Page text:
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+3 votes
37 views

Is that an automatic scratch?

in Sports by (917,760 points)

2 Answers

+4 votes
 
Best answer

The short answer is in the keen managing of heat cycles, which can be done in many ways so not to interfere with competing. Not every solutions works for every mare, so a scratch may happen but very rare.  The reason is the strategy behind the managing and schedule of Thoroughbred breeding season. Breeding sheds around the county open in early to mid-February. The traditional opening day of breeding season is Feb. 15, but if a mare comes into heat, aka estrous, a little before that day managers know how to adjust their opening day. A mare’s gestation period is approx. 11 months, and all Thoroughbreds born in a given year become one-year-old on the next Jan. 1. Unlike stallions, mares are seasonal breeders. The don't cycle all year long, and will not accept a stallion when not in heat. The ladies rule here, and the men have no choice but let them, lol. Horses conceived in February will be born, or foaled, in January. That's why all horse are born or turn a year older in January. Note: All Thoroughbred racehorses have the same birthday unless they live in different hemispheres. Horses born in the Northern Hemisphere are considered born on January 1, and horses born in Southern Hemisphere celebrate their birthday on August 1.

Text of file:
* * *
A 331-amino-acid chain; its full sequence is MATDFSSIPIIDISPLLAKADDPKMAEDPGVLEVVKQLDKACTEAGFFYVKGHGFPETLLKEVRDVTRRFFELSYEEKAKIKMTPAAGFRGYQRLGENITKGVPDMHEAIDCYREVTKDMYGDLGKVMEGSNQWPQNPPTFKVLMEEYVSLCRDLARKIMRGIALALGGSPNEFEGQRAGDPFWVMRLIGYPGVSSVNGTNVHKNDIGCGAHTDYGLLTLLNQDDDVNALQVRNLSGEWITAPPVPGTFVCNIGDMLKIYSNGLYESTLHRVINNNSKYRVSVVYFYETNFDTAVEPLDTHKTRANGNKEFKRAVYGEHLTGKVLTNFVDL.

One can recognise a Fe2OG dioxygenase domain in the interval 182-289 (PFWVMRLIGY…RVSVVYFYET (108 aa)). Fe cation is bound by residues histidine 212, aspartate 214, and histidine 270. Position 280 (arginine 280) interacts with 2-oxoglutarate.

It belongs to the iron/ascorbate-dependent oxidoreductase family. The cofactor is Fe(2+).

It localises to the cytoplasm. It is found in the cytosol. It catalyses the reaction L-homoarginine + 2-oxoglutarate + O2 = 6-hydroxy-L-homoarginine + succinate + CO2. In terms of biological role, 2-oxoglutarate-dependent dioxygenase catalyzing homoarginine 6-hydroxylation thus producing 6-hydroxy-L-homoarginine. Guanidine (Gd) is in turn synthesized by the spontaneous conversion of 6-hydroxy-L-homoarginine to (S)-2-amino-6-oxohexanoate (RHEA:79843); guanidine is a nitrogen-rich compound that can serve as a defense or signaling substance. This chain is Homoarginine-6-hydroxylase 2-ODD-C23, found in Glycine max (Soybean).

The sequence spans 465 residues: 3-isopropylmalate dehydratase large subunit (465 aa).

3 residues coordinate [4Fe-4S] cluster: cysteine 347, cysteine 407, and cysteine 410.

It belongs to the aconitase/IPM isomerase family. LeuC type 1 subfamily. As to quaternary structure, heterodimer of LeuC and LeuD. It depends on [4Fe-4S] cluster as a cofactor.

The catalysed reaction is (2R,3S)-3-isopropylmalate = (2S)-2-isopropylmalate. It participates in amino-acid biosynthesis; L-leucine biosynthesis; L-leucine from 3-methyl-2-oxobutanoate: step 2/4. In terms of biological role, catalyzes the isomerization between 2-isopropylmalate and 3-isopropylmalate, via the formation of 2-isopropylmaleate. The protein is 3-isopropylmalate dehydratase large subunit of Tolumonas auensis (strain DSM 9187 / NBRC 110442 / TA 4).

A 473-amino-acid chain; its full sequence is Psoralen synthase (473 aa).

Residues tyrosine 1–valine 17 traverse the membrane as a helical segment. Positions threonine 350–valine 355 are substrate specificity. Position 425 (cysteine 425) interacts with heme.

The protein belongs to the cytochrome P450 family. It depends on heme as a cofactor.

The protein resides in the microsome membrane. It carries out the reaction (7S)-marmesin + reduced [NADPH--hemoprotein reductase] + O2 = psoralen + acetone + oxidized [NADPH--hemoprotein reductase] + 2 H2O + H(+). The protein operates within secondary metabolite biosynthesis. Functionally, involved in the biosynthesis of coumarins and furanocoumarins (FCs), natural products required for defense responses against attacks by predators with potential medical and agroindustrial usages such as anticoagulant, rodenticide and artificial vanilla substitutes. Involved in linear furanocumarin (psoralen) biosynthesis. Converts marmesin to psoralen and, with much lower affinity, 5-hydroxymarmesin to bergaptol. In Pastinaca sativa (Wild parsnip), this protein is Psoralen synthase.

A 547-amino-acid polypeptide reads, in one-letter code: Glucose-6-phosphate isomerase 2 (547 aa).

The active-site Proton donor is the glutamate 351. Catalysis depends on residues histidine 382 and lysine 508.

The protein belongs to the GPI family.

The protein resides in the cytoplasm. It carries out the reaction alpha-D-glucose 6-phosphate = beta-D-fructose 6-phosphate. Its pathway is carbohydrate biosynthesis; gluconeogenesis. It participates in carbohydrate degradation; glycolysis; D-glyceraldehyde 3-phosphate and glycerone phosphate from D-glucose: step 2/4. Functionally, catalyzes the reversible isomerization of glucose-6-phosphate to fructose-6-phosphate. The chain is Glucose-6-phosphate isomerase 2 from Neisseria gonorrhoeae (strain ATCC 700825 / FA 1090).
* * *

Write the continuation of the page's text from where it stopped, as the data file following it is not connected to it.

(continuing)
P.S. I've provided the condensed version, there's definitely a lot more to this.

by (329,740 points)
+3

That's what I was going to say.

+3

I bet, lol!

+3 votes

A bit of a funny question if you don't mind me saying Lady.

by (4,272,141 points)
+3
Inquiring minds want to know!

That would take a lot of Midol!

+3

Believe it or not I've been asked this question many times.  All aspects of the horse racing industry runs like a fine-tuned machine.

As usual, a great fact based answer by SandyGirl.

+1

It is a good question. I was half joking. In my line of work staff used to call it a military operation or military precision. I like the idea of making things run like clockwork. And I was responsible for making directors of large organisations look good at events making sure all the tech worked. Indeed I was selected for that role after several monumental disasters. And more often than not there was something that needed to be resolved by me at pretty much every event. I loved the challenge.

+1
Military precision is correct, Blue! The horse racing industry is without a doubt organized and exact! It's how it's done 8 days a week. I'm thinking with those skills you mention, you'd be a perfect fit. It's a lot though, definitely challenging,  requires random travel, knowledge of the law, including equine law, (experience and/or enforcement). Unfortunately, with air travel unprecedent it makes it tough lately. Regardless, I definitely like what you describe as your method of practice, Blue.

+1

Thanks Sandy. I get satisfaction in knowing things went according to plan. I have been preparing to start work and have been thinking about how I can make it go well ever since I got my start date. I will go out of my way to make things work.

+1

You're welcome, Blue. They're fortunate to have you. My best to you!

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